Having Cancer Really Put Things Into Perspective
While shaving one morning, Jimmie Combs found a lump on the side of his neck. Within two weeks, he was diagnosed with cancer of the tonsil and had two surgeries. Jimmie never smoked and doesn't drink, so the diagnosis came as a total surprise.
"The first thing I thought - like everyone else does - is that I'm going to die," says Jimmie. "Of course that's not true." But dealing with a cancer diagnosis and the treatment wasn't easy. Jimmie found help through St. Luke's Cancer Resource Center, which is staffed full time by oncology nurse Mary Ellen Bruenderman and helps support patients diagnosed with cancer and their families.
"I don't know how we would have made it without Mary Ellen," says Jimmie. "She helped with everything. We had her on speed dial." She helped him understand what to expect with treatment and how to cope, down to the details about how he'd feel at each stage. And she connected him to free resources. As part of his treatment, Jimmie had to undergo extensive radiation. It caused such bad blisters in his mouth that it was impossible to eat, so he had to have a feeding tube for a few weeks.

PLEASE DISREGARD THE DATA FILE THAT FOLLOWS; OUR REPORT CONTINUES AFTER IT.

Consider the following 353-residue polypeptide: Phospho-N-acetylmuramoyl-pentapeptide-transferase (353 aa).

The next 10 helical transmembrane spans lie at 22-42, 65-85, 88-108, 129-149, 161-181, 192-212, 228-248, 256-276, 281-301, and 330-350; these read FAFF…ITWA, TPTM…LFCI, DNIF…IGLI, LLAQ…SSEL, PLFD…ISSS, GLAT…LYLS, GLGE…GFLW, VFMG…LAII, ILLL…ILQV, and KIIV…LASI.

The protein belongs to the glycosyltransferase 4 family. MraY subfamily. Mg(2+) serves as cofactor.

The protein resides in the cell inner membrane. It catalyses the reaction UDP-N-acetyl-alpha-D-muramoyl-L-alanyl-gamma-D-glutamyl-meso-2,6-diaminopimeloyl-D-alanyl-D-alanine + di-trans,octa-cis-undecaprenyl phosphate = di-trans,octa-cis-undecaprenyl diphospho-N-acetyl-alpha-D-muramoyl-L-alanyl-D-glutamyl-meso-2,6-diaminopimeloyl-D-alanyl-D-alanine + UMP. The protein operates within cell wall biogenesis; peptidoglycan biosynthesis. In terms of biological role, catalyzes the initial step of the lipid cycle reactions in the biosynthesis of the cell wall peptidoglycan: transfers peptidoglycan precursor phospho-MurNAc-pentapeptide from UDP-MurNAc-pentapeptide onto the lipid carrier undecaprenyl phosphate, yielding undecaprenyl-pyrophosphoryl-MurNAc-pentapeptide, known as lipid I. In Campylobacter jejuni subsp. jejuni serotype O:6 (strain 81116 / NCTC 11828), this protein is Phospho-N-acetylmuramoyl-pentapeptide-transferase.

"My wife and I found out that even though we had health insurance, it didn't cover everything," says Jimmie. Nutritional supplements for his tube feedings, for example, were not covered, but the Cancer Resource Center helped connect him with a resource to get them for free.
"I hate that it had to happen, but having cancer really put things into perspective," says Jimmie. For one thing, Saturday is now "date day" for Jimmie and his wife, who make a point of spending every Saturday together.
For more information about cancer care at St. Luke's Hospital, please visit our